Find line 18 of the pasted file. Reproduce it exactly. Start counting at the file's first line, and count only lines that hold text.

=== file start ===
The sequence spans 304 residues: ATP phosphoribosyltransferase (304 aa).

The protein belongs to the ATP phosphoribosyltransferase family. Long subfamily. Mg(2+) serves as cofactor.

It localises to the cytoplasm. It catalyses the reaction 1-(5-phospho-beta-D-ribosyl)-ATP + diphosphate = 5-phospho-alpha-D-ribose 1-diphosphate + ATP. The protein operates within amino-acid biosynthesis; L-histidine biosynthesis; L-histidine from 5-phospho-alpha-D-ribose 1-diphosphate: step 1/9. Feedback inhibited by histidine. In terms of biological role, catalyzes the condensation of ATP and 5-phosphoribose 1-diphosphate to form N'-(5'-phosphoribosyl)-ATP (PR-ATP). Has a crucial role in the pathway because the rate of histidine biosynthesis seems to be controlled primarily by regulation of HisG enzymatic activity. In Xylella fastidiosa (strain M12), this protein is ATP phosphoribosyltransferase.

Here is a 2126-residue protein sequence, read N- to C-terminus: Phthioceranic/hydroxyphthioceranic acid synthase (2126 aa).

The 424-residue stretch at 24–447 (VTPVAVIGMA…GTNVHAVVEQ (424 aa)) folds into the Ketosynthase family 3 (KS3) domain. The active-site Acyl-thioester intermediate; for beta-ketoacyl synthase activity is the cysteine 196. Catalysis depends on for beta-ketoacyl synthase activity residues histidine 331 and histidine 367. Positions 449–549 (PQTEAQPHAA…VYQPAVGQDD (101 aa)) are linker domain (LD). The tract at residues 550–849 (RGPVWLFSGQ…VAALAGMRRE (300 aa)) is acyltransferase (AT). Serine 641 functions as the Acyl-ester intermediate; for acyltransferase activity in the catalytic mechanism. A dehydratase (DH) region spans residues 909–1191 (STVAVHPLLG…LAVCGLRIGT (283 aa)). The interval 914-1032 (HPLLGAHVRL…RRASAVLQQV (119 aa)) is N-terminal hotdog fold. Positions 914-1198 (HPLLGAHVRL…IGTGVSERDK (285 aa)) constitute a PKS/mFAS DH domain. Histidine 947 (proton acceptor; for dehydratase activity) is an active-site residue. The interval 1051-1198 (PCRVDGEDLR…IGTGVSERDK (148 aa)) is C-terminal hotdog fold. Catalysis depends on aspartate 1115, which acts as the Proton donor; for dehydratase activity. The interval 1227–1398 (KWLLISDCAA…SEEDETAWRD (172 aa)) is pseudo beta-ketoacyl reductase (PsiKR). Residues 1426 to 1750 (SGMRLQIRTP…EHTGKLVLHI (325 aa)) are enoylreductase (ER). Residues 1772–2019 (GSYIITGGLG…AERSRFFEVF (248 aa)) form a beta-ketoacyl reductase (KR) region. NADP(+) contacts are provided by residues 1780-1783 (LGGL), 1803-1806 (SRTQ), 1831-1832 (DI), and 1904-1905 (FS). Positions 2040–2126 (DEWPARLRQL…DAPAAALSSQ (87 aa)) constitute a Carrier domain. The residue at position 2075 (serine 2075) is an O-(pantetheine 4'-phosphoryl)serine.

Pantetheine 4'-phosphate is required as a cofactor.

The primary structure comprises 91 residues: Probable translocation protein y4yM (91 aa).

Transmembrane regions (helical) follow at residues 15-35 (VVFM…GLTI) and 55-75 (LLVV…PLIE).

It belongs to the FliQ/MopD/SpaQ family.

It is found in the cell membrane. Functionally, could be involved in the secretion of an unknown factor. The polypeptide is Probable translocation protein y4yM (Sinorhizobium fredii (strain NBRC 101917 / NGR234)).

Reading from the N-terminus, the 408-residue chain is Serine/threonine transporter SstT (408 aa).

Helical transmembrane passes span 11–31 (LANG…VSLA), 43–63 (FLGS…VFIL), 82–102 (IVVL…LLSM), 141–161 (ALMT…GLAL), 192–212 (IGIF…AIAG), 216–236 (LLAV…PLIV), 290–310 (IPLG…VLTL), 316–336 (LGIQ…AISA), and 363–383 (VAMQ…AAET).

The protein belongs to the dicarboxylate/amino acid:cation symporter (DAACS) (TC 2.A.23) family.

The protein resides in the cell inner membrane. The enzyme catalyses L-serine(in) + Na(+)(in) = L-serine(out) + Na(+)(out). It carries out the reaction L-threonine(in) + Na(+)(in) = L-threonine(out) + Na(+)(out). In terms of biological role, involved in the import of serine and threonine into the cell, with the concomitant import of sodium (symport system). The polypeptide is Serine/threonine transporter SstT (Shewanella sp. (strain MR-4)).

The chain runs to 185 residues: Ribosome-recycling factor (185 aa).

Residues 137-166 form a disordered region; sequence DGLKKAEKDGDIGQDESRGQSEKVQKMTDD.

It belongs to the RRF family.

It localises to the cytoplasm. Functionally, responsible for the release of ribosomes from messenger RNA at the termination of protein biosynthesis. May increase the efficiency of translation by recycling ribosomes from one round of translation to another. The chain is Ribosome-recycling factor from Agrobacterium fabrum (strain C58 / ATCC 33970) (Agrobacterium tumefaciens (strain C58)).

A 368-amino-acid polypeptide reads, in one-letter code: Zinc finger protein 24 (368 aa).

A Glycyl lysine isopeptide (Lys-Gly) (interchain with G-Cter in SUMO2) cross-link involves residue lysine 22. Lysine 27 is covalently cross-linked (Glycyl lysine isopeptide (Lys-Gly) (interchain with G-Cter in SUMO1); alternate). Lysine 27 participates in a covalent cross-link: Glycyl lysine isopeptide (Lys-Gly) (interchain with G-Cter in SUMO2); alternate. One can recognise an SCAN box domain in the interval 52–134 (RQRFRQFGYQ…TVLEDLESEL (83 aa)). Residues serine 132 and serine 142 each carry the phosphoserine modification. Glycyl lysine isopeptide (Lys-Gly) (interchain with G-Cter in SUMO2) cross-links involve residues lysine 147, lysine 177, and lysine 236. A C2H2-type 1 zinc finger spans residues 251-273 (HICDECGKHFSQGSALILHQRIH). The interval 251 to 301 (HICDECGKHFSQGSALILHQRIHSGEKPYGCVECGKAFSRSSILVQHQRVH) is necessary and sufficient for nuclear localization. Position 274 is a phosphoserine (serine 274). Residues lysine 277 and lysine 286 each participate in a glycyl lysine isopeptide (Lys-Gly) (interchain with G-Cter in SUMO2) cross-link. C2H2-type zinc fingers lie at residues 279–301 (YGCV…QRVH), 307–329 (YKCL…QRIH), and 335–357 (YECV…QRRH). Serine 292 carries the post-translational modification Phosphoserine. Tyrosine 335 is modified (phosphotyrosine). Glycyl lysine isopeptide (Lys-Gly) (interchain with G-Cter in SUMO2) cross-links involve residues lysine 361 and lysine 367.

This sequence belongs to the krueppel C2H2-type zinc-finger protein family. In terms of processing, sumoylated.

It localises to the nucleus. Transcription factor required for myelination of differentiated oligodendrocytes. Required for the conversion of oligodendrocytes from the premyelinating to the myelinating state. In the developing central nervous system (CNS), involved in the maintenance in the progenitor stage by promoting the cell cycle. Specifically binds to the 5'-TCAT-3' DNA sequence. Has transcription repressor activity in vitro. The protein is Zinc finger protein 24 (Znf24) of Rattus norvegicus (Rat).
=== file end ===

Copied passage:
It localises to the cytoplasm. Functionally, responsible for the release of ribosomes from messenger RNA at the termination of protein biosynthesis. May increase the efficiency of translation by recycling ribosomes from one round of translation to another. The chain is Ribosome-recycling factor from Agrobacterium fabrum (strain C58 / ATCC 33970) (Agrobacterium tumefaciens (strain C58)).